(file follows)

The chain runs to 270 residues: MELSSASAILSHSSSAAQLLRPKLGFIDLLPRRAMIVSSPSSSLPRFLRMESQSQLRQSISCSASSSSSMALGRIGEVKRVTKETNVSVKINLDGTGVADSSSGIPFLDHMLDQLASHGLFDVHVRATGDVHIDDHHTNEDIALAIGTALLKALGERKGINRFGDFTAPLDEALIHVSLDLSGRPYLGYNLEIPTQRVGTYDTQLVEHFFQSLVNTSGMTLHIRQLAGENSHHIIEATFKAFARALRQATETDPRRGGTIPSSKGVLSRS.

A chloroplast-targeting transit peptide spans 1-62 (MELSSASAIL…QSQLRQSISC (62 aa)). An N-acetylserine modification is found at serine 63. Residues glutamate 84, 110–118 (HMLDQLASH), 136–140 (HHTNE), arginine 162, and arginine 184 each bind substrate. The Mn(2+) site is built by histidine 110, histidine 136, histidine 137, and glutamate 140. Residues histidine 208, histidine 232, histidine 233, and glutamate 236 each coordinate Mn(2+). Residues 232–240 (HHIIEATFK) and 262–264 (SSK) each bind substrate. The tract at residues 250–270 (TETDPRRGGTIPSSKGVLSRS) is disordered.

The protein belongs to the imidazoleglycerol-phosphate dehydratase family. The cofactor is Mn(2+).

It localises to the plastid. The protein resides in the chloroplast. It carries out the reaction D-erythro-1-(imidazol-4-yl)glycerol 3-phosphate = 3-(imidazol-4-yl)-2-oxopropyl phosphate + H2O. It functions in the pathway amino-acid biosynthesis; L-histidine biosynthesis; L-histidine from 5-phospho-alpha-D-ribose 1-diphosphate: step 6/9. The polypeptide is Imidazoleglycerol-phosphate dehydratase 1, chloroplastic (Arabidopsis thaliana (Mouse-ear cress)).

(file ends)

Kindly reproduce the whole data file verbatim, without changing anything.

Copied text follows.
The chain runs to 270 residues: MELSSASAILSHSSSAAQLLRPKLGFIDLLPRRAMIVSSPSSSLPRFLRMESQSQLRQSISCSASSSSSMALGRIGEVKRVTKETNVSVKINLDGTGVADSSSGIPFLDHMLDQLASHGLFDVHVRATGDVHIDDHHTNEDIALAIGTALLKALGERKGINRFGDFTAPLDEALIHVSLDLSGRPYLGYNLEIPTQRVGTYDTQLVEHFFQSLVNTSGMTLHIRQLAGENSHHIIEATFKAFARALRQATETDPRRGGTIPSSKGVLSRS.

A chloroplast-targeting transit peptide spans 1-62 (MELSSASAIL…QSQLRQSISC (62 aa)). An N-acetylserine modification is found at serine 63. Residues glutamate 84, 110–118 (HMLDQLASH), 136–140 (HHTNE), arginine 162, and arginine 184 each bind substrate. The Mn(2+) site is built by histidine 110, histidine 136, histidine 137, and glutamate 140. Residues histidine 208, histidine 232, histidine 233, and glutamate 236 each coordinate Mn(2+). Residues 232–240 (HHIIEATFK) and 262–264 (SSK) each bind substrate. The tract at residues 250–270 (TETDPRRGGTIPSSKGVLSRS) is disordered.

The protein belongs to the imidazoleglycerol-phosphate dehydratase family. The cofactor is Mn(2+).

It localises to the plastid. The protein resides in the chloroplast. It carries out the reaction D-erythro-1-(imidazol-4-yl)glycerol 3-phosphate = 3-(imidazol-4-yl)-2-oxopropyl phosphate + H2O. It functions in the pathway amino-acid biosynthesis; L-histidine biosynthesis; L-histidine from 5-phospho-alpha-D-ribose 1-diphosphate: step 6/9. The polypeptide is Imidazoleglycerol-phosphate dehydratase 1, chloroplastic (Arabidopsis thaliana (Mouse-ear cress)).